Hiking Checklist – Multi-Day Hike in Warm Weather

Hiking Checklist - Multi-Day Hike in Warm Weather

Hiking Checklist – Multi-Day Hike in Warm Weather

Hiking trips require appropriate equipment that keeps you safe and comfortable on trails. In order to help you pack the right equipment, we made the interactive hiking checklist below which includes all the required equipment for multi-day hiking trips in warm to very warm conditions (temperatures above 10° C; 50° F). The checklist consists of compulsory as well as optional items; some are “luxuries”, others are for specific application such as via ferrata set.

In the Things to Consider section you will find further advice on the hiking equipment on the checklist.

You can also check out the article How to Plan a Hiking Trip.

If you are looking for a hiking checklist for different conditions or duration, you can go to our other checklists:

Hiking Checklist – Multi-Day Hike in Cold Weather

Hiking Checklist – Day Hike in Warm Weather

Hiking Checklist – Day Hike in Cold Weather

Things to consider – Multi-Day Hike in Warm Weather


The required backpack volume for a multi-day hiking trip in warm conditions depends on the hike’s duration, the trail type (via ferrata, scrambling, flat terrain etc.), your equipment and your preferences (changing base layers daily, lightweight rather than comfort etc.). For most multi-day trips in warm conditions, a backpack with the volume of 30 to 40 liters will do the job – especially if you are using high-quality equipment (well-compressible tent, sleeping bag and sleeping pad) and clothing (quick drying with good odor control). However, when it comes to trips that last for more than a week or trips that require special equipment such as climbing harness, via ferrata set and helmet a bigger backpack might be required. On multi-day trips in warm weather food and water usually take up the majority of space in your backpack and therefore we highly recommend checking if you can resupply with water and food along the trail.

Hiking Boots

When choosing hiking boots, you basically need to consider two things: ground cover (rocks, grass, mud etc.) and weather. On rocky terrain we recommend wearing boots with fairly stiff soles for better stability, while boots with very flexible soles are recommended on dirt tracks and grassy areas for better comfort. If there is a chance of rain, boots with a waterproof membrane (e. g. Gore-Tex) should be used. On multi-day trips (with a heavy backpack) we do not recommend wearing trekking shoes (low cut) as they do not provide sufficient ankle support.

Base Layer

In warm weather we recommend wearing base layers made of polyester or lightweight Merino wool (approx. 150g/m2). Polyester base-layers are very light and dry very fast while Merino wool base layers provide superb odor-control. On multi-day trips, Merino wool base-layers come in very handy – one piece can be worn for several days due to the superb odor control. It is recommended to wear loose fitting base layers in very warm conditions as they provide better ventilation. For general information about base layers read Comparison of Base Layer Materials; to read specifically about Merino wool, go to Why you should wear Merino wool clothing.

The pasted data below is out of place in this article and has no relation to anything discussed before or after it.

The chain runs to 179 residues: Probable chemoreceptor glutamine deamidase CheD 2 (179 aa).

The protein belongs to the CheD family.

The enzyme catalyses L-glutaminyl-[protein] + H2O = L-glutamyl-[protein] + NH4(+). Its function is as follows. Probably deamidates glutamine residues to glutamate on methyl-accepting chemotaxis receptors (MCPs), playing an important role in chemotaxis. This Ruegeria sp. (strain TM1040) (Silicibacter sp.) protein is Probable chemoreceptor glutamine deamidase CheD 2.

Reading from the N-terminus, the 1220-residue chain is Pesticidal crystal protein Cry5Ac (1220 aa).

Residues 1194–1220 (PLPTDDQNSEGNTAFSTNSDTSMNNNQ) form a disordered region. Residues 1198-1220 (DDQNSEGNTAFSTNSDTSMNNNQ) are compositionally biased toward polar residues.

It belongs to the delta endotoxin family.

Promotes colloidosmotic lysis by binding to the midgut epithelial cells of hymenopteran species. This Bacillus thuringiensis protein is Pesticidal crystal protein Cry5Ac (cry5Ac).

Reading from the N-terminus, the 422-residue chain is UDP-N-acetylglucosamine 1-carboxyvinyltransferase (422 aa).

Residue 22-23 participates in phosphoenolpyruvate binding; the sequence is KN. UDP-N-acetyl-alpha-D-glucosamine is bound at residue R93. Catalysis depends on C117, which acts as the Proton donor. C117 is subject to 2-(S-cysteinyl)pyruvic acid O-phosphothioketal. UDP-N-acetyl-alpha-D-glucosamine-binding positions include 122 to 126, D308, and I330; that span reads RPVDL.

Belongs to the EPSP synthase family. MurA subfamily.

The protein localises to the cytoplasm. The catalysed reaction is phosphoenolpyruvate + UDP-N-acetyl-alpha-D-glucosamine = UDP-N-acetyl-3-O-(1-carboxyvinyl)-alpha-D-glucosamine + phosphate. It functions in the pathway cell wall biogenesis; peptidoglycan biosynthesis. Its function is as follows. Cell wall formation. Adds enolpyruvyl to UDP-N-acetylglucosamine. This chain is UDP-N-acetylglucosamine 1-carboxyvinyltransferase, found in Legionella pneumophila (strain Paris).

In warm(er) conditions there is no need for a down jacket or a jacket with synthetic fill. However, a fleece jacket might come in handy when the temperatures drop and therefore it is included in this checklist. For more information about mid-layers please read Comparison of Mid-Layer Materials.

Shell layer

A shell layer (rain jacket) protects you against rain and wind and thus it comes in very handy on multi-day trips. There are three types of rain jackets – 2-layer rain jackets (inexpensive but limited performance), 2-5 layer rain jackets (very lightweight and decent weather protection) and 3-layer rain jackets (excellent durability and weather protection). In warm conditions a rain jacket can be worn directly over a base layer. For more information about shell layers please read Comparison of Shell Materials.

Food and Water

Food and water can get fairly heavy if you can’t restock en route on multi-day hiking trips. Therefore, it is very important to research potential sources of water and food along the trail prior to the trip. In order to minimize the weight and volume of the food you do bring along, pack food that has a good spatial and caloric density. For more information, please read How to choose food for a hiking trip?

Hydration systems are very suitable for carrying water in warm conditions – especially if you are hiking on your own. For more information please read Hydration Systems vs. Water Bottles.

Sleeping Equipment

In warm weather we recommend using double-wall tents as they provide great rain protection as well as a good condensation resistance. We also recommend using a 3-season or a summer sleeping bag as there is no need for heavier and  (when packed)  bigger winter sleeping bag in these conditions. For cushioning and additional insulation you can use a closed-cell foam sleeping pad or an inflatable sleeping pad. Closed-cell foam pads can be easily attached to a backpack while inflatable sleeping pads are usually stored inside the backpack.

Also check our selections of the Best Sleeping Pads and Best Lightweight Tents.

Hiking Checklist – Multi-Day Hike in Warm Weather





Waterproof/breathable Clothing


Food and Water

Cooking Equipment

First Aid

Sun Protection

Sleeping Equipment




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